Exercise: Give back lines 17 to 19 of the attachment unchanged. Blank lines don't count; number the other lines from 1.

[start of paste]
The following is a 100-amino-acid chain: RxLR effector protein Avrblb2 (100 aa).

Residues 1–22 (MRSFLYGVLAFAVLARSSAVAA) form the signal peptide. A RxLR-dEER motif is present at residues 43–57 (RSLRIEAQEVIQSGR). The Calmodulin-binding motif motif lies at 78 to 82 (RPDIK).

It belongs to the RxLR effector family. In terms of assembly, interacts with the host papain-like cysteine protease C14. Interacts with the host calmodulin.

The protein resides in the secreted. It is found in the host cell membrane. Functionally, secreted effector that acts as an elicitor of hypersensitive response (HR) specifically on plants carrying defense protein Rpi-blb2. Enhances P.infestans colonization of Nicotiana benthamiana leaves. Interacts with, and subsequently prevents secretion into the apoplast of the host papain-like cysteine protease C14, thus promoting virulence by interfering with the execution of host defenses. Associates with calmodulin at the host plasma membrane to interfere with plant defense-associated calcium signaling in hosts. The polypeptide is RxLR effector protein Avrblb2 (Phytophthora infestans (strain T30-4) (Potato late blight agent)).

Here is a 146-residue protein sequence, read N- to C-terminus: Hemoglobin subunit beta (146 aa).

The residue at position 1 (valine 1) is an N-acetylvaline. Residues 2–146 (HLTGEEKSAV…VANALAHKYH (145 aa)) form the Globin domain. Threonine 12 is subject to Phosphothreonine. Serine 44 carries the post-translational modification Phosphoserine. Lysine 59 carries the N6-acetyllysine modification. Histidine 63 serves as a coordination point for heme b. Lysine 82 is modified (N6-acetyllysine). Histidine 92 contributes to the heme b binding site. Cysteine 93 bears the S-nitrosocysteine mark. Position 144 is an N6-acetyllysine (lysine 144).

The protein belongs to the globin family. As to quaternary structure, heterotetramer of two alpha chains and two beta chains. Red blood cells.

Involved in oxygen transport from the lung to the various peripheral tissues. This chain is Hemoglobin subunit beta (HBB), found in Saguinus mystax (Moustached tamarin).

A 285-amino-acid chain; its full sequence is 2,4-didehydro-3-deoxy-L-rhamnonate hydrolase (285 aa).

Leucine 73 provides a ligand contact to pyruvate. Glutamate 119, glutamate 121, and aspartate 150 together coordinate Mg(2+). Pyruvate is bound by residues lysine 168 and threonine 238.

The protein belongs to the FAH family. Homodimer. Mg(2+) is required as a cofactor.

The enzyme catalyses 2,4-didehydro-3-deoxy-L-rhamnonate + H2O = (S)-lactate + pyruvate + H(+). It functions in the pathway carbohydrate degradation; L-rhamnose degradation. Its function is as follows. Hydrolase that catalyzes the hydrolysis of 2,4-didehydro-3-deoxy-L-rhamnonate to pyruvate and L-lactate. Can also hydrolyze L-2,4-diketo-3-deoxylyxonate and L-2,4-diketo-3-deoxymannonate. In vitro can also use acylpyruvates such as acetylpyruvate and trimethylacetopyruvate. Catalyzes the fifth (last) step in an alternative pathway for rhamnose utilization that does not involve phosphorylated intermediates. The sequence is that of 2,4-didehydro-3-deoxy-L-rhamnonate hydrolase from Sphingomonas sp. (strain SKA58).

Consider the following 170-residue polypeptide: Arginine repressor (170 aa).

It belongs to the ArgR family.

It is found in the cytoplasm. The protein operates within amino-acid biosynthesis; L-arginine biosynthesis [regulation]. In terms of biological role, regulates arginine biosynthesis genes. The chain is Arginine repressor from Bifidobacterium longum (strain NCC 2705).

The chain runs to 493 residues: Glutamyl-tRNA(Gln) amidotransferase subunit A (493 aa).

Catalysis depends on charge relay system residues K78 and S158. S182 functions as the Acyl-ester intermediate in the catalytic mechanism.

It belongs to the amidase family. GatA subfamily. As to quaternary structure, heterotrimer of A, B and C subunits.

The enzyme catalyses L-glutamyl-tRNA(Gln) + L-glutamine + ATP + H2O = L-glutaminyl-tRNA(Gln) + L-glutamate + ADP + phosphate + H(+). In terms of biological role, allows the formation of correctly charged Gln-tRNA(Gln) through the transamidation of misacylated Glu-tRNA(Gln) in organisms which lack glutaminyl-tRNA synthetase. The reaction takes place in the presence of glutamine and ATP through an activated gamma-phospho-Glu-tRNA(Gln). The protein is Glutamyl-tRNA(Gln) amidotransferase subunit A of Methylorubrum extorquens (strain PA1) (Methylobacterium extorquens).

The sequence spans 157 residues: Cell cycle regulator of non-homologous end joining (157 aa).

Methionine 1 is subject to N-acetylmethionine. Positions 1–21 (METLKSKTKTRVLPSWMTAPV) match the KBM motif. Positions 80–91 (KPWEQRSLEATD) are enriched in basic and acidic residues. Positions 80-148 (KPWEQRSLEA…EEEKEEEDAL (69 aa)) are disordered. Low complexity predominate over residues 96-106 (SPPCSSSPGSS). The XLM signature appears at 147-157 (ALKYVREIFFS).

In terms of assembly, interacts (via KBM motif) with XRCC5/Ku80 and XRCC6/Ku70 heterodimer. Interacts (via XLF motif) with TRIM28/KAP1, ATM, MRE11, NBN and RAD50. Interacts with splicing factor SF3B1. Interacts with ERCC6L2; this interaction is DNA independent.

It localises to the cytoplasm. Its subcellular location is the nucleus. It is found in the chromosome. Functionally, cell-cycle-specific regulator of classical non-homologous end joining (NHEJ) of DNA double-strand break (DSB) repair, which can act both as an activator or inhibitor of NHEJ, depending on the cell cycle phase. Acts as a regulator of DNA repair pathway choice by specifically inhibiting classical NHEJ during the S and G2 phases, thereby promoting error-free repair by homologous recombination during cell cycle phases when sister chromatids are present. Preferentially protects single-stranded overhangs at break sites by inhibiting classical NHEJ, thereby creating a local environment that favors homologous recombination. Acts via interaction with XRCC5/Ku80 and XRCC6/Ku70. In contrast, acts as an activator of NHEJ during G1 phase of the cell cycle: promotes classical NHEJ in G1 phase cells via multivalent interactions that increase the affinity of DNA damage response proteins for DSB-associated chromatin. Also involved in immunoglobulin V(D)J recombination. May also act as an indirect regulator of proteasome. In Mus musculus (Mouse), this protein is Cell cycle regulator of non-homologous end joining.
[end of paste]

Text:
Catalysis depends on charge relay system residues K78 and S158. S182 functions as the Acyl-ester intermediate in the catalytic mechanism.

It belongs to the amidase family. GatA subfamily. As to quaternary structure, heterotrimer of A, B and C subunits.

The enzyme catalyses L-glutamyl-tRNA(Gln) + L-glutamine + ATP + H2O = L-glutaminyl-tRNA(Gln) + L-glutamate + ADP + phosphate + H(+). In terms of biological role, allows the formation of correctly charged Gln-tRNA(Gln) through the transamidation of misacylated Glu-tRNA(Gln) in organisms which lack glutaminyl-tRNA synthetase. The reaction takes place in the presence of glutamine and ATP through an activated gamma-phospho-Glu-tRNA(Gln). The protein is Glutamyl-tRNA(Gln) amidotransferase subunit A of Methylorubrum extorquens (strain PA1) (Methylobacterium extorquens).